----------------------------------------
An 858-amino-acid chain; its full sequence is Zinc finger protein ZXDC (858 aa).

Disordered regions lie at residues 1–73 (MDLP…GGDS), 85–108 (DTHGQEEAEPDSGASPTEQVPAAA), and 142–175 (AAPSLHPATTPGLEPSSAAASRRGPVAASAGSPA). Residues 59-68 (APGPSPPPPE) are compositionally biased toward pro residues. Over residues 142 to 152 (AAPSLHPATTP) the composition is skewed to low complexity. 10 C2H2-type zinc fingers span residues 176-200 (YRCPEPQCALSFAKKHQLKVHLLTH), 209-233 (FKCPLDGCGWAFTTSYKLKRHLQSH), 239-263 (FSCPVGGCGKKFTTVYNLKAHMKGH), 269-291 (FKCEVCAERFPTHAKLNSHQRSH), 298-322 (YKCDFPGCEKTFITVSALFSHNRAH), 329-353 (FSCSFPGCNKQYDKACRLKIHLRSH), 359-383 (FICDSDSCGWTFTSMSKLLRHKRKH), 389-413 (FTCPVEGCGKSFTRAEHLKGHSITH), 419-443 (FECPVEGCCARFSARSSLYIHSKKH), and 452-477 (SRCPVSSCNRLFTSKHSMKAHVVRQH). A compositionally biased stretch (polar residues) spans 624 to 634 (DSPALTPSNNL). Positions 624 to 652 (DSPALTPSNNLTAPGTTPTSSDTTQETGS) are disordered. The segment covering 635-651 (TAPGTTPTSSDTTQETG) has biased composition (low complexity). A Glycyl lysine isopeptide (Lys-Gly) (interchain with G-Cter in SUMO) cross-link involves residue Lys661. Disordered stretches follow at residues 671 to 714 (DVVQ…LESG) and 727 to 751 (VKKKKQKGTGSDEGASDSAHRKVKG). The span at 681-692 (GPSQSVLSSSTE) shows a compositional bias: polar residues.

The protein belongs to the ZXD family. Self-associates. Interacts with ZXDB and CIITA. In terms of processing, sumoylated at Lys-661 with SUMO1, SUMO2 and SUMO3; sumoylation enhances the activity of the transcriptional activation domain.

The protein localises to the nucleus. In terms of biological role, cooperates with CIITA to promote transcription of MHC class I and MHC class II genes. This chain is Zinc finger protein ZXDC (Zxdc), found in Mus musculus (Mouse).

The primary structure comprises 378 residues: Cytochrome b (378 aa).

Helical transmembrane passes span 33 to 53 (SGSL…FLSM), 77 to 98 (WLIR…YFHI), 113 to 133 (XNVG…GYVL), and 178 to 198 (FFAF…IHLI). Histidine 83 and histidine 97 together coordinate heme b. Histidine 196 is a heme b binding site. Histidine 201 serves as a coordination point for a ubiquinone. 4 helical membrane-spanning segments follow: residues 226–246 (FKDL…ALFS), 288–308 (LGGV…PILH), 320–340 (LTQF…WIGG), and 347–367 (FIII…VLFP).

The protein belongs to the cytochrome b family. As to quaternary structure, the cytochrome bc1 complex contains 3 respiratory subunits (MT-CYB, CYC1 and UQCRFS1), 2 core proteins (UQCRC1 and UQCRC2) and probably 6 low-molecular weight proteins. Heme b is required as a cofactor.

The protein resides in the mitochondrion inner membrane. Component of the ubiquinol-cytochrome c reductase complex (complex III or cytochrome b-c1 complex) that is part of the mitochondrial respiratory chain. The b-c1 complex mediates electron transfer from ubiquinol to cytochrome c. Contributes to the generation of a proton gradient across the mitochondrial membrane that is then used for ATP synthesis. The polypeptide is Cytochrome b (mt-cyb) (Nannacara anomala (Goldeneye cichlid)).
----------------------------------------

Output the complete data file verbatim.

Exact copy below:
An 858-amino-acid chain; its full sequence is Zinc finger protein ZXDC (858 aa).

Disordered regions lie at residues 1–73 (MDLP…GGDS), 85–108 (DTHGQEEAEPDSGASPTEQVPAAA), and 142–175 (AAPSLHPATTPGLEPSSAAASRRGPVAASAGSPA). Residues 59-68 (APGPSPPPPE) are compositionally biased toward pro residues. Over residues 142 to 152 (AAPSLHPATTP) the composition is skewed to low complexity. 10 C2H2-type zinc fingers span residues 176-200 (YRCPEPQCALSFAKKHQLKVHLLTH), 209-233 (FKCPLDGCGWAFTTSYKLKRHLQSH), 239-263 (FSCPVGGCGKKFTTVYNLKAHMKGH), 269-291 (FKCEVCAERFPTHAKLNSHQRSH), 298-322 (YKCDFPGCEKTFITVSALFSHNRAH), 329-353 (FSCSFPGCNKQYDKACRLKIHLRSH), 359-383 (FICDSDSCGWTFTSMSKLLRHKRKH), 389-413 (FTCPVEGCGKSFTRAEHLKGHSITH), 419-443 (FECPVEGCCARFSARSSLYIHSKKH), and 452-477 (SRCPVSSCNRLFTSKHSMKAHVVRQH). A compositionally biased stretch (polar residues) spans 624 to 634 (DSPALTPSNNL). Positions 624 to 652 (DSPALTPSNNLTAPGTTPTSSDTTQETGS) are disordered. The segment covering 635-651 (TAPGTTPTSSDTTQETG) has biased composition (low complexity). A Glycyl lysine isopeptide (Lys-Gly) (interchain with G-Cter in SUMO) cross-link involves residue Lys661. Disordered stretches follow at residues 671 to 714 (DVVQ…LESG) and 727 to 751 (VKKKKQKGTGSDEGASDSAHRKVKG). The span at 681-692 (GPSQSVLSSSTE) shows a compositional bias: polar residues.

The protein belongs to the ZXD family. Self-associates. Interacts with ZXDB and CIITA. In terms of processing, sumoylated at Lys-661 with SUMO1, SUMO2 and SUMO3; sumoylation enhances the activity of the transcriptional activation domain.

The protein localises to the nucleus. In terms of biological role, cooperates with CIITA to promote transcription of MHC class I and MHC class II genes. This chain is Zinc finger protein ZXDC (Zxdc), found in Mus musculus (Mouse).

The primary structure comprises 378 residues: Cytochrome b (378 aa).

Helical transmembrane passes span 33 to 53 (SGSL…FLSM), 77 to 98 (WLIR…YFHI), 113 to 133 (XNVG…GYVL), and 178 to 198 (FFAF…IHLI). Histidine 83 and histidine 97 together coordinate heme b. Histidine 196 is a heme b binding site. Histidine 201 serves as a coordination point for a ubiquinone. 4 helical membrane-spanning segments follow: residues 226–246 (FKDL…ALFS), 288–308 (LGGV…PILH), 320–340 (LTQF…WIGG), and 347–367 (FIII…VLFP).

The protein belongs to the cytochrome b family. As to quaternary structure, the cytochrome bc1 complex contains 3 respiratory subunits (MT-CYB, CYC1 and UQCRFS1), 2 core proteins (UQCRC1 and UQCRC2) and probably 6 low-molecular weight proteins. Heme b is required as a cofactor.

The protein resides in the mitochondrion inner membrane. Component of the ubiquinol-cytochrome c reductase complex (complex III or cytochrome b-c1 complex) that is part of the mitochondrial respiratory chain. The b-c1 complex mediates electron transfer from ubiquinol to cytochrome c. Contributes to the generation of a proton gradient across the mitochondrial membrane that is then used for ATP synthesis. The polypeptide is Cytochrome b (mt-cyb) (Nannacara anomala (Goldeneye cichlid)).